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Event handlers

Hello!

I know it's possible to have several event handler for a single event but I
can't
see any point using several event handler for this.

I'm probably wrong so can anybody tell me what advantage it might give using
several
event handler for a single event.

//Tony
Aug 7 '08 #1
6 1870
On Aug 7, 7:40*am, "Tony Johansson" <johansson.anders...@telia.com>
wrote:
I know it's possible to have several event handler for a single event butI
can't see any point using several event handler for this.

I'm probably wrong so can anybody tell me what advantage it might give using
several event handler for a single event.
Suppose two completely separate pieces of code both want to react to a
button being clicked. One might be performing the normal user
interface interaction, and the other might be logging all UI
interaction for usability reasons. How would you do that without
multiple event handlers?

Another example: the AppDomain.DomainUnloaded event. How can you
possibly be sure that only one piece of code will be interested in the
timing of AppDomain unloading?

Another example: Marc Gravell and I developed "Push LINQ" where data
is effectively pushed through predicates etc rather than pulled.
Handlers are registered to say they're interested in seeing data being
produced (and the "end of data" event). Using multiple event handlers
attached to the same event, you can compute several aggregates on the
same stream of data incredibly easily.

Having multiple event handlers doesn't come up *very* often, but it's
handy to be able to do it, and the way that delegates work make it
simple to achieve.

Jon
Aug 7 '08 #2
Hello!
If I have n event handlers will these always be called in the same sequence
as they subscribe to the event

//Tony

"Jon Skeet [C# MVP]" <sk***@pobox.comskrev i meddelandet
news:b7**********************************@z6g2000p re.googlegroups.com...
On Aug 7, 7:40 am, "Tony Johansson" <johansson.anders...@telia.com>
wrote:
I know it's possible to have several event handler for a single event but
I
can't see any point using several event handler for this.

I'm probably wrong so can anybody tell me what advantage it might give
using
several event handler for a single event.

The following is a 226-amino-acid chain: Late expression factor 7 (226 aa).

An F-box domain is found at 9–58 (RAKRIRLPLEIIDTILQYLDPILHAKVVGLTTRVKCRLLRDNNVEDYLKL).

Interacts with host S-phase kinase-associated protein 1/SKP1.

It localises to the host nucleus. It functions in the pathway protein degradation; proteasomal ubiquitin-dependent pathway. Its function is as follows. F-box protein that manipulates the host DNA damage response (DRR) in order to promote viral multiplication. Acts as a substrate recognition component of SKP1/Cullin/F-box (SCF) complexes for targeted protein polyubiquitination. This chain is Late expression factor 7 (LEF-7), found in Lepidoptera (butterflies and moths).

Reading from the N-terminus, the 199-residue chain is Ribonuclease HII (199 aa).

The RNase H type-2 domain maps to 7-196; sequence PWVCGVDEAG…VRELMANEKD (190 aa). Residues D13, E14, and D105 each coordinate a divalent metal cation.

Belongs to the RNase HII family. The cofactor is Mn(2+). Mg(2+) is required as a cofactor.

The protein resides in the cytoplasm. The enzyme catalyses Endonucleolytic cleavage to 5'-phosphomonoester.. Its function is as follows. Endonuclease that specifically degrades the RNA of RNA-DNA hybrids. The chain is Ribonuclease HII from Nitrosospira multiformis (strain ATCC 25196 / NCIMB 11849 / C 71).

Suppose two completely separate pieces of code both want to react to a
button being clicked. One might be performing the normal user
interface interaction, and the other might be logging all UI
interaction for usability reasons. How would you do that without
multiple event handlers?

Another example: the AppDomain.DomainUnloaded event. How can you
possibly be sure that only one piece of code will be interested in the
timing of AppDomain unloading?

Another example: Marc Gravell and I developed "Push LINQ" where data
is effectively pushed through predicates etc rather than pulled.
Handlers are registered to say they're interested in seeing data being
produced (and the "end of data" event). Using multiple event handlers
attached to the same event, you can compute several aggregates on the
same stream of data incredibly easily.

Having multiple event handlers doesn't come up *very* often, but it's
handy to be able to do it, and the way that delegates work make it
simple to achieve.

Jon
Aug 7 '08 #3
On Aug 7, 9:54*am, "Tony Johansson" <johansson.anders...@telia.com>
wrote:
If I have n event handlers will these always be called in the same sequence
as they subscribe to the event
That depends on the implementation of the event's add/remove accessors
- but with any sane implementation will use the same sequence, as
that's the natural behaviour of Delegate.Combine/Remove.

Jon
Aug 7 '08 #4
I'll have to check out your push linq. Sounds interesting.

....
Another example: Marc Gravell and I developed "Push LINQ" where data
is effectively pushed through predicates etc rather than pulled.
Handlers are registered to say they're interested in seeing data being
produced (and the "end of data" event). Using multiple event handlers
attached to the same event, you can compute several aggregates on the
same stream of data incredibly easily.
.....
Aug 8 '08 #5
William Stacey [C# MVP] <wi************@gmail.comwrote:
I'll have to check out your push linq. Sounds interesting.
My current best attempt to explain it is:

http://msmvps.com/blogs/jon_skeet/ar...uot-push-quot-
linq-revisited-next-attempt-at-an-explanation.aspx

Or you can just look at the code, of course:
http://pobox.com/~skeet/csharp/miscutil

--
Jon Skeet - <sk***@pobox.com>
Web site: http://www.pobox.com/~skeet
Blog: http://www.msmvps.com/jon.skeet
C# in Depth: http://csharpindepth.com
Aug 8 '08 #6
Thanks. The name makes me think of a push-sql feature I have wanted before.
Something like:
from rec in db.Table1.Insert
where rec.Name != null
select into somedelegate();

So the db will push insert events and data back to my client delegate async.
Kinda like a CCR Selector, but instead of a port/queue, the queue is the db
table. Would make apps like outlook with caching new items locally from
some time T forward kinda ~easy. I guess another way to look it would be a
generic notification system against various providers (sql, news, pop3, etc)
but with linq.

"Jon Skeet [C# MVP]" <sk***@pobox.comwrote in message
news:MP*********************@msnews.microsoft.com. ..
William Stacey [C# MVP] <wi************@gmail.comwrote:
>I'll have to check out your push linq. Sounds interesting.

My current best attempt to explain it is:

http://msmvps.com/blogs/jon_skeet/ar...uot-push-quot-
linq-revisited-next-attempt-at-an-explanation.aspx

Or you can just look at the code, of course:
http://pobox.com/~skeet/csharp/miscutil

--
Jon Skeet - <sk***@pobox.com>
Web site: http://www.pobox.com/~skeet
Blog: http://www.msmvps.com/jon.skeet
C# in Depth: http://csharpindepth.com
Aug 11 '08 #7

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